Cross-postEducationPedagogyPrimary Education

A Meditation on Ratio

What do you think a ratio is? I emphasize “think” because I’d like you to be interested only in the fragmentary pictures conjured by the question—you want to be aware of what you think a ratio is, not what you think you know about ratios, which are two different thinks. …


Teachers Should Be “Poised and Articulate”

At the end of what seems like a long chain of events back in 2007, I asked, and answered yes to, this question about professionalizing teacher practice: Is there one or more cultural “teaching scripts” that might tend to stymie the practice of collecting and critically analyzing specific best-practice knowledge …

Critical ThinkingCross-post

Intuition and Domain Knowledge

Can you guess what the graphs at the right show? I’ll give you a couple of hints: (1) each graph measures performance on a different task, (2) one pair of bars in each graph—left or right—represents participants who used their intuition on the task, while the other pair of bars …

Critical ThinkingCross-postEducation

Letting Go of Free Will

The most popular conception of free will—a notion that lies mostly unexamined until it becomes necessary to defend it—is that there is something inside our minds (a “ghost in the machine“) that, as Steven Pinker says, “reads the TV screen of the senses and pushes buttons and pulls levers of …

Critical ThinkingCross-postEducationPedagogy

Telling Vs. No Telling

So, with that in mind, let’s move on to just one of the dichotomies in education, that of “telling” vs. “no telling,” and I hope the reader will forgive my leaving Clarke’s paper behind. I recommend it to you for its international perspective on what we discuss below. “Reports of …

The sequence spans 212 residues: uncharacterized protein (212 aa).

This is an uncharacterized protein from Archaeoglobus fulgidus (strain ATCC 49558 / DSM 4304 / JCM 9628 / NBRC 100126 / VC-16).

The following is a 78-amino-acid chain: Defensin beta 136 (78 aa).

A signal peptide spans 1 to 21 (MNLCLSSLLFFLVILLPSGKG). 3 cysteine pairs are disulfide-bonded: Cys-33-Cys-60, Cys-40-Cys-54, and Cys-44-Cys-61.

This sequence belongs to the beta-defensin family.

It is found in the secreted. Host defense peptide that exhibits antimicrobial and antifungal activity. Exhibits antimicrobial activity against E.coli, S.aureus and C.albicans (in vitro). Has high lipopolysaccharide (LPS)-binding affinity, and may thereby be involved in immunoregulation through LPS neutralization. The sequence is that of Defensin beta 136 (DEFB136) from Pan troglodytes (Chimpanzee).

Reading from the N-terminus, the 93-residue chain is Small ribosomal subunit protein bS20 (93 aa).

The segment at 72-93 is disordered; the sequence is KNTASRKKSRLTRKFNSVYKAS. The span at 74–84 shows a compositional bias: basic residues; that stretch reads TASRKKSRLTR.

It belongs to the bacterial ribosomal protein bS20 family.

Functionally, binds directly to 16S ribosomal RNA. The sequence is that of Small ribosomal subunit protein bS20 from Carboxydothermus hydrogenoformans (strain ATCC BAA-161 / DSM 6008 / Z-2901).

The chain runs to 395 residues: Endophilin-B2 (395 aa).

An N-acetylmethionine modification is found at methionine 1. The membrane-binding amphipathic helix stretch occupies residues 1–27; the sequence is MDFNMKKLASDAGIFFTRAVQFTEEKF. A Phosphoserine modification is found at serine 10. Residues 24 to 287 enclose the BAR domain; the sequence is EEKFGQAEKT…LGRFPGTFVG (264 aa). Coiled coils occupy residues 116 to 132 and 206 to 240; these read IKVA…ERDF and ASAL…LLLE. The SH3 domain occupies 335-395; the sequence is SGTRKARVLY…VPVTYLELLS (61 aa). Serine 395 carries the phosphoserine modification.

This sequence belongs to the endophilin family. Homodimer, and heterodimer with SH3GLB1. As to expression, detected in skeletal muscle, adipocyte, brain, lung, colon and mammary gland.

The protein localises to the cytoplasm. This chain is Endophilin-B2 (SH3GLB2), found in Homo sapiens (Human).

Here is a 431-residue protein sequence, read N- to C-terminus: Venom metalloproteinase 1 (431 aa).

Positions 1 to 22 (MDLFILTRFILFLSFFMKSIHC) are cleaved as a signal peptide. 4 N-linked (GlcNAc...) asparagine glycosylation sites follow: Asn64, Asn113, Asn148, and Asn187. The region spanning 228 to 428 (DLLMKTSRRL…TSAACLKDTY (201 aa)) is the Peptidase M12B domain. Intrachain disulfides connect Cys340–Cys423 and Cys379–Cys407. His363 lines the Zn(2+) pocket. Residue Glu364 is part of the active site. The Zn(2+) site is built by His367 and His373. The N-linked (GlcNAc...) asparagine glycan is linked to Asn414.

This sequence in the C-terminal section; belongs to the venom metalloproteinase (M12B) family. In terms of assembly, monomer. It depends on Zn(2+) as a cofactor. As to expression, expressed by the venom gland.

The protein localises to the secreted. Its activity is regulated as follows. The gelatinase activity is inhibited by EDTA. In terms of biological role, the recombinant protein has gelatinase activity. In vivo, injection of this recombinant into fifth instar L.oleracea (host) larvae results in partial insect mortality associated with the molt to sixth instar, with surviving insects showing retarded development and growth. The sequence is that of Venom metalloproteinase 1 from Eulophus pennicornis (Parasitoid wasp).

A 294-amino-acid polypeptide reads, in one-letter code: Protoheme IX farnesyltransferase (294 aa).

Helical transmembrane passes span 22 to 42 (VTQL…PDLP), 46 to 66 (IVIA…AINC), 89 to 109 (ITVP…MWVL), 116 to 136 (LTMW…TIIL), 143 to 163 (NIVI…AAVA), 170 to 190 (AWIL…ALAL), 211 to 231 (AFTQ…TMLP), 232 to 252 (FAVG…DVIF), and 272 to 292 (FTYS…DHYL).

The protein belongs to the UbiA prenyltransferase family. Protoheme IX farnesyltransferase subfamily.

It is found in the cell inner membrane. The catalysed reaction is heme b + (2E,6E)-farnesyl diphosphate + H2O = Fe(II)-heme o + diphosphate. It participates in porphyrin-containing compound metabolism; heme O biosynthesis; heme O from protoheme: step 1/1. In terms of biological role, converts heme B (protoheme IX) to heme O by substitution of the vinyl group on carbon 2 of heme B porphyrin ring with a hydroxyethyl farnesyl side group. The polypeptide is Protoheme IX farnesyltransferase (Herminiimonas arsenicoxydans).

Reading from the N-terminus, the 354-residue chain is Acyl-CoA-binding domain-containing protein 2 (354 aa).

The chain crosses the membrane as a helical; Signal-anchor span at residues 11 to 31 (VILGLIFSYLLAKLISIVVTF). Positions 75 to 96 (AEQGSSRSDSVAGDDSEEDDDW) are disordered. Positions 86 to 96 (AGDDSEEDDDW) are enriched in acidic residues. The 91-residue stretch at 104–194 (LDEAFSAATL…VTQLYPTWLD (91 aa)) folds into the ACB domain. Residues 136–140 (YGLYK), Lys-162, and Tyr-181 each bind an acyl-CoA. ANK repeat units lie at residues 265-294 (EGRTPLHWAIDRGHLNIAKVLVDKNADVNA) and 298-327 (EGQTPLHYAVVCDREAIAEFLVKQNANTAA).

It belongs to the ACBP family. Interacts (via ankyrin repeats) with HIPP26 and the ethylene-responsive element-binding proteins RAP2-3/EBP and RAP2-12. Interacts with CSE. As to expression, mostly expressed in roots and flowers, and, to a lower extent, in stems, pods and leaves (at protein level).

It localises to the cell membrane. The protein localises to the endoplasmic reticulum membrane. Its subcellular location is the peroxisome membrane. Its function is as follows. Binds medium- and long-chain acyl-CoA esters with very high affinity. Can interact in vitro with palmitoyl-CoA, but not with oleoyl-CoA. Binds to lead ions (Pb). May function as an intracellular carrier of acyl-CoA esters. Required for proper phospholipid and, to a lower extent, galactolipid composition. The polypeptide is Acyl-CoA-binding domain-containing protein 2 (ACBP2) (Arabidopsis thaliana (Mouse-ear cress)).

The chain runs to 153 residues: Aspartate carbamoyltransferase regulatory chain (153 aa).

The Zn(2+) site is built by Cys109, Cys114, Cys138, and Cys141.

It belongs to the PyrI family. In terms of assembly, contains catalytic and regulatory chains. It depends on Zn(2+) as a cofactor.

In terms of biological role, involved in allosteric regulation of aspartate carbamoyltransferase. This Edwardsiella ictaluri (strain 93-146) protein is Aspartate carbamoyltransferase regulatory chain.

Critical ThinkingCross-postEducationUncategorized

Sophisticated Educators, Please Stand Up

People have been talking about false dichotomies in math education forever, it seems. And so have I (as long as you think of seven years ago as “forever”). And so has Professor David Clarke! His paper, titled Using International Research to Contest Prevalent Oppositional Dichotomies, was published in 2006, and …


GP X-Post: Schooling your kid

[This post was originally written by delagar on Grounded Parents. Read it there or catch the beginning below.] After four years of home-schooling, we sent the kid back to public school this year. I wouldn’t say it’s been a smooth transition, but it’s been less fraught than it might have …


SkepchickCon Is (Nearly) Here!

Hi everyone! The wonderful SkepchickCon is happening July 3-6 as part of CONvergence and there’s still time for you to get involved! You can find out about the event itself and get your tickets at You can find out about some of the incredible Space Lab events that are …


Introducing Skeptability!

Skepchick has a new sister site! Our newest addition, Skeptability, is devoted to the discussion of disability-related issues in science, skepticism and beyond. Sarah and her team will be kicking the site off with a variety of fantastic articles over the next few days and they would love to read …


Queereka Cross-Post: Collectivism at Duke

The following post was written by Vince at Queereka. Read it there or catch the beginning below: The Student Union of Michigan recently published an interview with a group of Duke graduate students that contained the unthinkable in a capitalist system, collectivization of wages. The Duke Collective, as they are …